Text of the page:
“For every kind of beasts, and of birds, and of serpents, and of things in the sea, is tamed, and hath been tamed of mankind: But the tongue can no man tame; it is an unruly evil, full of deadly poison.” (James 3:7–8, AV)
When I was a young boy, my grandmother moved to the country where she owned some property and had about a one-acre garden. She loved the country. One of the things about the country was that there were dogs that sort of ran wild. One day a border-collie showed up at her door step. There was not collar or any identification on the dog. So, the stray became our outside pet. I spent a lot of time in the summer at grandmom’s place and this dog and I became great companions. When I walked around the three and a half acres, checking out the stream and the wooded areas, the dog that we named Skipper would always follow. I began to teach Skipper tricks. Things like lay down, sit, sit-up, etc. No, Skipper was not a wild dog, but had been tamed and, being very smart, learned new tricks easily.
James, in speaking about the tongue, indicated that man can tame wild animals. Man can teach animals to do productive things. A border-collie can be trained to work a flock of sheep. A horse can be trained to carry a rider or pull a wagon. In certain parts of the world, huge elephants are trained to do heavy tasks. Yes, man can tame wild animals. However, James tells us that while this is so, no man can tame the human tongue. He goes even further to explain that the human tongue is “an unruly evil.” The word unruly, akatastatos, literally refers to that which is not held back (Vincent V.1, P750). It is uncontrollable. He is literally telling us that the human tongue has an uncontrollable nature bent on evil.
Further to this, James adds that it is “full of deadly poison.” The tongue is of a deadly poison. I remember while serving in the Army and attending the Army Ranger School in Fort Benning Georgia, one of our Ranger students sat on a coral-snake in Florida. The snake did not bite him, and this was fortunate because the bite of a coral snake was deadly. The poison was so lethal that there was little chance that one bitten by this particular snake would survive. The tongue can put out a poison that is just as deadly. It can injure others easily and it can lead a person on a path to destruction. The untamed tongue can lead a person to ungodly directions that will result in death.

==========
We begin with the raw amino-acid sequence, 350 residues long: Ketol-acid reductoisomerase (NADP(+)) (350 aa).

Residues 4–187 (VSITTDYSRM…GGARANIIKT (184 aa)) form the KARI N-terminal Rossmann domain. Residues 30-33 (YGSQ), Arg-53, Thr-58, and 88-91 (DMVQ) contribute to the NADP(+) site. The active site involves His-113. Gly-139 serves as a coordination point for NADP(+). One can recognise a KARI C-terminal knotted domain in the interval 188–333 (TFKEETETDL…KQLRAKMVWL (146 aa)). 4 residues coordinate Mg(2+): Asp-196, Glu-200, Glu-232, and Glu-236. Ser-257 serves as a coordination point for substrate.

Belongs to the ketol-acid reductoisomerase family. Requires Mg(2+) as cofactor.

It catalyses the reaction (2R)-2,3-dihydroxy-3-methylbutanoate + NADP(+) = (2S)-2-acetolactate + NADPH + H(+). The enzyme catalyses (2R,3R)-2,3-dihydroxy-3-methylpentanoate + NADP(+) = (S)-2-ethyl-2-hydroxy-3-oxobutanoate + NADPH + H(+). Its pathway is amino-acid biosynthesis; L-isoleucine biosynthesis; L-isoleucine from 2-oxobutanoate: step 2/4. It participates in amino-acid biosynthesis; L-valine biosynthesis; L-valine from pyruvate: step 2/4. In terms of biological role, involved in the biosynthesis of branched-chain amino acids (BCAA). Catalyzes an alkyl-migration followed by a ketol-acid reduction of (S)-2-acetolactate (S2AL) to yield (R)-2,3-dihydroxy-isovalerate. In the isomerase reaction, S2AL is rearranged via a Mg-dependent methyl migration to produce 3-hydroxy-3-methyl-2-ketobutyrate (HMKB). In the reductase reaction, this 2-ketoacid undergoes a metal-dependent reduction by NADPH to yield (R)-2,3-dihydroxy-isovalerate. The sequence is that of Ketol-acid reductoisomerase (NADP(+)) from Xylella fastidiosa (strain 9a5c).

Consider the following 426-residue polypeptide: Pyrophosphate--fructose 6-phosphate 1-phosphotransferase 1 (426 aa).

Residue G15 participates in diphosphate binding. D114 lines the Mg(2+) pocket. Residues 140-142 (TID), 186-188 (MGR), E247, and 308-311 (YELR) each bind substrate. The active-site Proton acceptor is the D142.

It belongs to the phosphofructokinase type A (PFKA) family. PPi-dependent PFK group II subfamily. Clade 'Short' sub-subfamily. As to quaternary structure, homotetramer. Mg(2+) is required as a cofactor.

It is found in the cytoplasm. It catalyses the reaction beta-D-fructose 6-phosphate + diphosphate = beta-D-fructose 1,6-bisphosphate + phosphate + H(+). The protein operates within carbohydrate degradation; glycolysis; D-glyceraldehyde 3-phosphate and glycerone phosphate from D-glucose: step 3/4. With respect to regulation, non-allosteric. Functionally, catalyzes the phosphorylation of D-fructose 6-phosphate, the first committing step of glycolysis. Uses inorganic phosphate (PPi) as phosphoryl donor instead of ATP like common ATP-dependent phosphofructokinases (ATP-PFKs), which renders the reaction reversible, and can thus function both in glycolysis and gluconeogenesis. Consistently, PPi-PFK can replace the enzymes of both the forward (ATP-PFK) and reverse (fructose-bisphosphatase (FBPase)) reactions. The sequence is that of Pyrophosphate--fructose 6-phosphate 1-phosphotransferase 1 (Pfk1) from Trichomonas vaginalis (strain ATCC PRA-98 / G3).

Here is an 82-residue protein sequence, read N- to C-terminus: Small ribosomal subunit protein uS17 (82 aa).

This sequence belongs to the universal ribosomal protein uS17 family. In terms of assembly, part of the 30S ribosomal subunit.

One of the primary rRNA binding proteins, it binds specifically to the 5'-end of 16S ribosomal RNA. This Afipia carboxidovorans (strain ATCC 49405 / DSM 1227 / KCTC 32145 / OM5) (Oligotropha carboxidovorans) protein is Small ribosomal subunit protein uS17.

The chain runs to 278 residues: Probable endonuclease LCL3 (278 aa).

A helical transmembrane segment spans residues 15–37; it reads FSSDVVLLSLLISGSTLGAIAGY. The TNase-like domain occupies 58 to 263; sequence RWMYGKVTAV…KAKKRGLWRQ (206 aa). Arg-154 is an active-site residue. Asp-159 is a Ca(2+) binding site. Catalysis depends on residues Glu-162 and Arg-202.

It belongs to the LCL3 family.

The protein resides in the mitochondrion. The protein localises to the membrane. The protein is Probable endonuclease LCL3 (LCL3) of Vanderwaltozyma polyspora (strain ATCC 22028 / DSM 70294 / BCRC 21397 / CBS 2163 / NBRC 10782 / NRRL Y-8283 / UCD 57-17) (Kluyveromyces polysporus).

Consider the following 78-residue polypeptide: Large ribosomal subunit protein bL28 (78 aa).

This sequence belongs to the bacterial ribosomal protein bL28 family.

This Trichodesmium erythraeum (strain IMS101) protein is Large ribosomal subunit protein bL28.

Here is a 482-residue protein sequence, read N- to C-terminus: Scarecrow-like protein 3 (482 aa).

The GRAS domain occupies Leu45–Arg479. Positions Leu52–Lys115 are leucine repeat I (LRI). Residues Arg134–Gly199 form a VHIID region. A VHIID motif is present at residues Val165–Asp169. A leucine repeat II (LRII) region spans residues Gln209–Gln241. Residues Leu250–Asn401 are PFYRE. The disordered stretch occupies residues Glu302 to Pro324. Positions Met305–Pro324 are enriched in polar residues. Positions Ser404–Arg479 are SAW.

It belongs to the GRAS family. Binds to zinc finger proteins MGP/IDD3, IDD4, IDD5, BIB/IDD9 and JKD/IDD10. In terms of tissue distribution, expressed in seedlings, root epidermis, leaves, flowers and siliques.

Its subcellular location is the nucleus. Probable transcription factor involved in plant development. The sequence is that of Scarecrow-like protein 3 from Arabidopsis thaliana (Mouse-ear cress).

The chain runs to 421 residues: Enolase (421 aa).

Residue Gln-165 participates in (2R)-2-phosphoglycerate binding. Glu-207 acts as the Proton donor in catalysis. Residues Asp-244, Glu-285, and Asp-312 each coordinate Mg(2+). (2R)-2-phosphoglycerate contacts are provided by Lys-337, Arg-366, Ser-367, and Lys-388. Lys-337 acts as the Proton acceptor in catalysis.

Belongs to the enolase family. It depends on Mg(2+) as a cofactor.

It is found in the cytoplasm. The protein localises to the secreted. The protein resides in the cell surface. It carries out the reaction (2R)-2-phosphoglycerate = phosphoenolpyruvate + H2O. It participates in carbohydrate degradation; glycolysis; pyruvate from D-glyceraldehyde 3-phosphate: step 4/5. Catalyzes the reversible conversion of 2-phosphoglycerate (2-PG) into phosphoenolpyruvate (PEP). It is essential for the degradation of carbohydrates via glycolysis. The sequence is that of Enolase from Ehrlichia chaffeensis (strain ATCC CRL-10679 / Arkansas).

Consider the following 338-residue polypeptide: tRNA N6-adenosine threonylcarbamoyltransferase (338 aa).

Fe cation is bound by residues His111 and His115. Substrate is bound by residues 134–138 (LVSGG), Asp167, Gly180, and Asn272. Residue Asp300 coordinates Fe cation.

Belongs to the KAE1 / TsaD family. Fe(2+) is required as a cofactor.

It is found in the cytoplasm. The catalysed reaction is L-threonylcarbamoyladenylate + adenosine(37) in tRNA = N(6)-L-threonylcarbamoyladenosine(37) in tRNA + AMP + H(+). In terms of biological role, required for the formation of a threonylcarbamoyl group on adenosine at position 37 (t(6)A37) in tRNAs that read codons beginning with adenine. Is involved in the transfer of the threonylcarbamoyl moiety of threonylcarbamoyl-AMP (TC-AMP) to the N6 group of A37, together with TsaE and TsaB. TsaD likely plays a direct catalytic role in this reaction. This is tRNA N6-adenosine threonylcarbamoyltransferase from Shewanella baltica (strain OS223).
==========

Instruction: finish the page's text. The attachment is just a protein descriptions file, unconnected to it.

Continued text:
The problem is that no man can tame the tongue. However, the good news is that God can tame the tongue. It can be changed from a powerful poison for destruction into a tool of blessing that leads to life. Take for example the Apostle Paul. Paul, formerly Saul of Tarsus, was a rising star of the sect of Pharisees. He was a persecutor of the church bent on accusing Christians of blaspheme and forcing them to renounce their faith or having them imprisoned or worse. Yet, Paul met the resurrected Lord Jesus while going down a road to Damascus to capture fleeing Christians and take them back to Jerusalem for punishment. Yet, after his encounter with the Lord, his countenance changed. From his lips now sprung forth words of blessing and life to those who would listen. Paul spoke to others of Christ, His death, burial and resurrection so that they could be saved from death by faith in Christ alone.
God can tame the wild human tongue and transform it from a deadly poison to a spring of life. Do you have a problem with the tongue? Do words of blessing flow forth to others or does it spew deadly poison? There is a solution. It is faith in Christ alone and yielding to the work of God’s Spirit in transforming your tongue from a deadly poison to a life-giving spring.